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KonungaRikerna Elgaland-Vargaland
Flag of Elgaland-Vargaland
of Elgaland-Vargaland
Coat of arms
Official languagesEnglish, Swedish
Organizational structureMonarchy
• King
Carl Michael von Hausswolff
• King
Leif Elggren
• Declared
May 27, 1992
Membership980 (2014)[1]

Elgaland-Vargaland is a conceptual art project[2] and micronation conceived and developed by Swedish artists Carl Michael von Hausswolff and Leif Elggren in 1992. It is also known by its acronym "KREV"[2] (KonungaRikena Elgaland-Vargaland).

"Elgaland-Vargaland is the largest – and most populous realm on Earth, incorporating all boundaries between other nations as well as Digital Territory and other states of existence. Every time you travel somewhere, and every time you enter another form, such as the dream state, you visit Elgaland-Vargaland."

— elgaland-vargaland.org


Von Hausswolff and Elggren formed the name out of their own names and define the country as being the borders of other countries. The decision to found the country and name themselves kings was in reaction to Sweden still having a monarchy.[3] The country was announced in an advert in Dagens Nyheter newspaper. It was announced on May 27, 1992.[4] Other Scandinavian artists have had micronations, such as Lars Vilks' Ladonia.[5]


"Elgaland-Vargaland is an extended series of objects and performances concerning territorial ownership, the right to rule and the rights of individuals."

—Gallery 400[6]

Elgaland-Vargaland has a flag[1] and national anthem, issues passports and stamps on request, and has had a number of "embassies" (art exhibitions).[3] Elggren often invokes "the image of a street-corner lunatic with a paper crown who declares himself King".[7]

In March 1994, they opened a "general consulate" at Thomas Nordanstad Gallery in New York and applied for membership of the United Nations.[8] In 2002, on the tenth anniversary, a group of 10 travelled from Sweden to Estonia carrying only Elgaland-Vargaland passports - they were detained and their passports confiscated, and they were returned to Sweden the next day. They had planned to be turned away from each country in turn, indefinitely.[4] The same year, they released a musical album titled "The kingdoms of Elgaland-Vargaland, 1992-2002", published by Ash International.[9] In 2003, Elgaland-Vargaland attended a conference of micronations in Finland.[10]

As of 2007, the country had around 850 citizens[3] and by 2014 they claimed 980 citizens.[1] In 2007 they had 20 ambassadors;[3] the embassy in Reykjavik opened in 1994 at the Nýlistasafninu (Museum of Fine Arts)[11] the embassy in Berlin was opened in 2006 at the Haus der Kulturen der Welt,[12] and the Moroccan embassy opened in 2014 before the Marrakech Biennale.[1] A "Consulate General" was held at Gallery 400 in Chicago for two months in 2007-8 as part of the city's Festival of Maps.[6] They have a number of Ministers, mainly artists, including trumpeter Greg Kelley who is Minister of Fanfares.[13]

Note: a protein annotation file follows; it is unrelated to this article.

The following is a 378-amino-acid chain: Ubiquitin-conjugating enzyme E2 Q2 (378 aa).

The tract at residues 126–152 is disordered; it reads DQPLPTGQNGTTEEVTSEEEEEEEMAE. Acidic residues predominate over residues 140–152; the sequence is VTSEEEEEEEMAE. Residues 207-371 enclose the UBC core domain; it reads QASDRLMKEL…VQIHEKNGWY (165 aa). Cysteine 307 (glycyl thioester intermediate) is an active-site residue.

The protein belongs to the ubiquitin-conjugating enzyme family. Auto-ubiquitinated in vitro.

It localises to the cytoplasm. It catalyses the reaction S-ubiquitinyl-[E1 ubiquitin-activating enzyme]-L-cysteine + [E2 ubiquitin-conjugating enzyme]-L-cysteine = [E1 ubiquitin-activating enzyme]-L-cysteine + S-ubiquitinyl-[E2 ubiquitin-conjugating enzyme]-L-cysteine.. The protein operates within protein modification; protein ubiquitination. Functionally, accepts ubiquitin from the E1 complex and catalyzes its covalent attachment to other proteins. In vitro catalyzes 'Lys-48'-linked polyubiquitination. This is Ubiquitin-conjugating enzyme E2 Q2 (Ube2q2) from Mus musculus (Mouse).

The claims extend to other "interstitial territories" such as the transition from being asleep to wakefulness (the hypnogogic state),[2] and limbo[4] and they also regard all dead people as being citizens. In 2007, they declared at the Venice Biennale that they had annexed the Isola di San Michele, an island cemetery.[3] This annexation project appeared at the Gallery Niklas Belenius in 2008.[5]


KREV has been described as Elggren's most well-known work.[14] Swedish newspaper Expressen said that "their little kingdom more and more resembles a dictatorship" and noted what they perceived as flirtation by the artists with fascism.[5]

Elgaland-Vargaland was also listed in Nick Middleton's book on Atlas of Countries That Don't Exist.[15]


  1. ^ a b c d Yablonsky, Linda (March 31, 2014). "Now and Then". Art Forum. Retrieved June 22, 2016.
  2. ^ a b c "In conversation: Leif Elggren and CM von Hausswolff". MASS Gallery. May 30, 2014. Retrieved June 22, 2016.
  3. ^ a b c d e Kennedy, Randy (June 9, 2007). "At Venice Biennale, Artists Plant Flag for Their State (of Mind)". New York Times. Retrieved June 9, 2016.
  4. ^ a b c Middleton, Nick (November 5, 2015). An Atlas of Countries That Don't Exist: A compendium of fifty unrecognized and largely unnoticed states. Pan Macmillan. p. 221. ISBN 9781447295297. Retrieved June 22, 2016.
  5. ^ a b c "Elgaland-Vargaland / Galleri Niklas Belenius". Expressen. March 12, 2008. Retrieved June 22, 2016.
  6. ^ a b "The Inauguration of the Consulate General for the Kingdoms of Elgaland-Vargaland". Gallery 400. University of Illinois at Chicago. November 27, 2007. Retrieved June 22, 2016.
  7. ^ Bey, Thomas; Bailey, William (2009). Micro-bionic: Radical Electronic Music and Sound Art in the 21st Century. Creation Books. p. 130. ISBN 9781840681536.
  8. ^ Nilsson, John Peter (1998). "Changing realities: some remarks on the Nordic in general and Swedish contemporary art in particular". New Art Examiner. New Art Association. 25 (10): 23. ISSN 0886-8115.
  9. ^ "Various Artists, The Kingdoms of Elgaland Vargaland". Ash International. July 15, 2002.
  10. ^ Muukkonen, Marita (2007). "Between a Rock and a Hard Place – The Possibilities for Contemporary Art Institutions to Function as Critical Political Spaces" (PDF). Variant.org.uk.
  11. ^ "Konungsríkin Elgaland - Vargaland". Morgunbladid. March 26, 1994. Retrieved June 22, 2016.
  12. ^ "The Opening of the Embassy of the Kingdom of Elgaland-Vargaland". HKW. October 21, 2006. Retrieved June 22, 2016.
  13. ^ Sienko, Chris (November 16, 2011). "A Curious of Crowns: Leif Elggren at Lampo". Transmission. Gapers Block. Retrieved June 22, 2016.
  14. ^ Wellins, Matt (2014). "Timing is Everything: An Interview with Leif Elggren". Dusted. Retrieved June 22, 2016.
  15. ^ Robson, David. "The countries that don't exist". www.bbc.com. Retrieved 2019-11-06.

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